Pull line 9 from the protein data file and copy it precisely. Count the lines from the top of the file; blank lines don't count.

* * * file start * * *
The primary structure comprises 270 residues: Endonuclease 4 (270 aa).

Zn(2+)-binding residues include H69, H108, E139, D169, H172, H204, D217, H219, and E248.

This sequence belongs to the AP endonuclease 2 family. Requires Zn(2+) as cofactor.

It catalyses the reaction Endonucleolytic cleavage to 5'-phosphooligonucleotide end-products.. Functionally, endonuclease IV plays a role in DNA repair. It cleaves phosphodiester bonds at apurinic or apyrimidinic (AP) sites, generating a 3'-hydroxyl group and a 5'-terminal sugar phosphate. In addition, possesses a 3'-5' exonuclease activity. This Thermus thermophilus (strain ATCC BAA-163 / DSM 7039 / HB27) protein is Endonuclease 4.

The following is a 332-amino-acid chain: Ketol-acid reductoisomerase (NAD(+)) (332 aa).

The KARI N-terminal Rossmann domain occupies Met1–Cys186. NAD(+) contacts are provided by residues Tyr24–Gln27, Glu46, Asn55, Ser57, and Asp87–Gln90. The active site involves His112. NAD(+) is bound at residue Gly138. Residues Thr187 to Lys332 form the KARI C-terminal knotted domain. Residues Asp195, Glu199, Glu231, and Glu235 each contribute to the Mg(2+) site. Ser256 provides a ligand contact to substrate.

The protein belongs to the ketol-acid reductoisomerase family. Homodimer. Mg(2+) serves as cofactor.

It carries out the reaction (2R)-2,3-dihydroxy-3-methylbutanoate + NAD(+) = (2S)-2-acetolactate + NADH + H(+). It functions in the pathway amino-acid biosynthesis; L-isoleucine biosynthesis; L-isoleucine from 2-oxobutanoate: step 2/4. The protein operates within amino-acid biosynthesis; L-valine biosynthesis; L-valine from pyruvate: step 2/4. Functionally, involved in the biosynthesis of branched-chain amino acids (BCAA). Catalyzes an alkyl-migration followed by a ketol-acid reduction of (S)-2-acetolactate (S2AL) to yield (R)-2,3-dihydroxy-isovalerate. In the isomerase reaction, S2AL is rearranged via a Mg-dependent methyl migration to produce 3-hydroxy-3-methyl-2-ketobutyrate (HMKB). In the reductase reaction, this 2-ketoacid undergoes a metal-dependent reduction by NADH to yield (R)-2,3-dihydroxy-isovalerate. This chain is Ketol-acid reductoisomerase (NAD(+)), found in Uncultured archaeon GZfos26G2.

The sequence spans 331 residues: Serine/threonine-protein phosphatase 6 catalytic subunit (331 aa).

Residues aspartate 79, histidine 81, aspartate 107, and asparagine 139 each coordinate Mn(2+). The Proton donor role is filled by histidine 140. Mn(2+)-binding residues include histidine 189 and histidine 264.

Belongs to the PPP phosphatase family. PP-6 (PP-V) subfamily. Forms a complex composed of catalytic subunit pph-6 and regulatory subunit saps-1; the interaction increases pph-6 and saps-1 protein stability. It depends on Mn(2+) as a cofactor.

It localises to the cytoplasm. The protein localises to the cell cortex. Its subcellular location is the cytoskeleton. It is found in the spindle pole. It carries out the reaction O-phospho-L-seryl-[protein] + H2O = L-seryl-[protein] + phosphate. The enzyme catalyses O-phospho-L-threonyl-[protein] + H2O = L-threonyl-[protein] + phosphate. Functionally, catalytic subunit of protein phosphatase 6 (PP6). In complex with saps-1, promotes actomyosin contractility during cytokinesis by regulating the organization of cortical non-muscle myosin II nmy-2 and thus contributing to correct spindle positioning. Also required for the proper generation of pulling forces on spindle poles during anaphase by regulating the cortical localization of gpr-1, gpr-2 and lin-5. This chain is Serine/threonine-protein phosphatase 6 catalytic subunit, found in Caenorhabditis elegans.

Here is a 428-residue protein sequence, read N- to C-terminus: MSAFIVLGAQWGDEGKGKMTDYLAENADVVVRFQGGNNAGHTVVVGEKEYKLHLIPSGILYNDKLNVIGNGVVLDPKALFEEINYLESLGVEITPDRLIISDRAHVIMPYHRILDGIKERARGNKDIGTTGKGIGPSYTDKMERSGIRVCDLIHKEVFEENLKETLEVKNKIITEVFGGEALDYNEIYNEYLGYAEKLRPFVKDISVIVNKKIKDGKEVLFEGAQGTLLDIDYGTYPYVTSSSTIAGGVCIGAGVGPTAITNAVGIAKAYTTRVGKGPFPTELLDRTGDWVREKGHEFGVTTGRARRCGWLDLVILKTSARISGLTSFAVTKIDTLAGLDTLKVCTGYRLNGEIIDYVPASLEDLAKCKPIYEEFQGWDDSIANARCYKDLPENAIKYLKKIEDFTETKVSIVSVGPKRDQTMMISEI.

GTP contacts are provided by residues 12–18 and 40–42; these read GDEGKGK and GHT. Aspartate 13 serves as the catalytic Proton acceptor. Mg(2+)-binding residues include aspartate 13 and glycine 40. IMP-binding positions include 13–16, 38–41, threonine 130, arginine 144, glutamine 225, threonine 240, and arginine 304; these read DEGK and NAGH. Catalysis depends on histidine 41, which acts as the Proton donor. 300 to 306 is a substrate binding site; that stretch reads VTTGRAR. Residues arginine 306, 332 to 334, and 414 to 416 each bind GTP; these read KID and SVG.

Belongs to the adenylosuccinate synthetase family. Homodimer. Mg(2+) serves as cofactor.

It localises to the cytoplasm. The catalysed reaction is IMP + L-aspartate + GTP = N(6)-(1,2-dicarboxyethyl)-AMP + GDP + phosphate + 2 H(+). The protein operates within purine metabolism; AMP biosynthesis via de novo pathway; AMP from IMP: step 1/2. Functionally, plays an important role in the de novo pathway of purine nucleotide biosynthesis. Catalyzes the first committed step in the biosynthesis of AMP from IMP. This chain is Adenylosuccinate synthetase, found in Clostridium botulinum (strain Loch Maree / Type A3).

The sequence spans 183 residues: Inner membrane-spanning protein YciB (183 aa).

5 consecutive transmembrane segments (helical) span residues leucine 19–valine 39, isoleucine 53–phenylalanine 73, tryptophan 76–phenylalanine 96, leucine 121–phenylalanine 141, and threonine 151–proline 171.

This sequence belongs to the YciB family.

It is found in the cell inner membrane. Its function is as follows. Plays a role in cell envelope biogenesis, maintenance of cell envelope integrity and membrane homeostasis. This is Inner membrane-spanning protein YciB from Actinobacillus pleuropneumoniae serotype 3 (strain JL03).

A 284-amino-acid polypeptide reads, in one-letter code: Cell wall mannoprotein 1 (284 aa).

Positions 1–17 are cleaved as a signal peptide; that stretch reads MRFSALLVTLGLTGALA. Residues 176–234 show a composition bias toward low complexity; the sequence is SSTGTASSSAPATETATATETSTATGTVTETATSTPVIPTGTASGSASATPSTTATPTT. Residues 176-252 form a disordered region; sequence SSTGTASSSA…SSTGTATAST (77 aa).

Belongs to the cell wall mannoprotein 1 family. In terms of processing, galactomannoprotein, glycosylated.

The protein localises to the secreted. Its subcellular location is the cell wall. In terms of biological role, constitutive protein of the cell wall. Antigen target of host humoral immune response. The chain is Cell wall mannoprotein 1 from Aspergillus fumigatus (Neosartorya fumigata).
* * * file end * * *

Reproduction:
The sequence spans 331 residues: Serine/threonine-protein phosphatase 6 catalytic subunit (331 aa).